Quarkside has used the Confidence Management method to review the Milestone Plan.  The Confidence Chart dramatically shows the impact of omitting four of the Strategy objectives. How is it possible to give any level of confidence that they will be achieved when they are not related to any Milestones? Admittedly, the results were obtained from a sample of one person; just think how more useful this would be if more people were sampled at each level in the programme teams.  There will be some interesting results that would make immediate sense to Ministers – who are reliably expected to look at only one sheet of paper.  The average  level of confidence in the overall programme is just 50%.  Surely this  would be important to Ministers if it was a true reflection   of what the Civil Servants think is likely to happen in the future. It is just like a doctor sticking a thermometer in a patient’s mouth – not a diagnosis.

The Governance structure includes a Director of ICT Futures, Liam Maxwell.  He has been appointed and has begun work to horizon scan and improve capability to identify risks and exploit new technologies (Action 28).  Liam Maxwell should be made aware of this innovative method devised by an SME.  Any objective with less than 50% confidence should surely have a prominent place on the risk log.  It is far more effective to sort out any issues at this early stage than wait until it is too late to correct them.  The end results of all large programmes can be predicted during the first 30% of their planned time period. Liam Maxwell should try and ensure that each of the project implementation teams own risk logs can be compared objectively.  The current sets of top three risks in each sub-delivery area are purely qualitative. They cannot be compared to identify which are truly the biggest programme risks.  Educating project teams to use the Crilog Risk Index is one possible way of ranking every risk in the Programme.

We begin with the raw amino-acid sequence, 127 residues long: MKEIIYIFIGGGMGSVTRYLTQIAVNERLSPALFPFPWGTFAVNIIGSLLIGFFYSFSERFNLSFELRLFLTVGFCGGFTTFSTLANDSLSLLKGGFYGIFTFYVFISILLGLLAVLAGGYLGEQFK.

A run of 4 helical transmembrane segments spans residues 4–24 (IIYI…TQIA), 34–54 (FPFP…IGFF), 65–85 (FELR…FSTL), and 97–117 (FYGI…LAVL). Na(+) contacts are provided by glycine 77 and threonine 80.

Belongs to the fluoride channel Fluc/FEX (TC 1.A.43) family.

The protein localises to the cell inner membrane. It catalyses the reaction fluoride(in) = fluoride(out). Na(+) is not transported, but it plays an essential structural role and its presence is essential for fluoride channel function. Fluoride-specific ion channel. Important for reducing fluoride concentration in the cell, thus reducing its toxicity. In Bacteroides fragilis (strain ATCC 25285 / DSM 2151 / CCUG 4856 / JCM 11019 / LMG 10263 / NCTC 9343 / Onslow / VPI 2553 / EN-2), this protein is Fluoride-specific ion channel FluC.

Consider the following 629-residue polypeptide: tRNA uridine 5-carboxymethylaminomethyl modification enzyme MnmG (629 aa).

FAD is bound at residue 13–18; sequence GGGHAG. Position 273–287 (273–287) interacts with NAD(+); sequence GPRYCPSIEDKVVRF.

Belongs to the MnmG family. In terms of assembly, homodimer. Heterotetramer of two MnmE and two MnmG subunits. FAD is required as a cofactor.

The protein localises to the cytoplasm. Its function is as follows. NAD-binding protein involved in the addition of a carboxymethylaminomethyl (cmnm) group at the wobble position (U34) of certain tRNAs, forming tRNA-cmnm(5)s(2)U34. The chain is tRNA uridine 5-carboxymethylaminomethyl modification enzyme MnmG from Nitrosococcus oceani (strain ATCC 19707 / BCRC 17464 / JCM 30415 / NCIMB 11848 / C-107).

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2 Comments »

  1. […] Let’s look to see how successfully the principles have been incorporated into the Government ICT Strategy. […]

    Pingback by Liam Maxwell: One year later « Quarkside — 31/10/2011 @ 1:02 pm | Reply

  2. […] for success eg Universal Credit, Health Service ICT, Individual Electoral Registration,  the Government ICT Strategy and Identity […]

    Pingback by 7DIG: Identify Risk with Confidence « Quarkside — 11/11/2011 @ 3:51 pm | Reply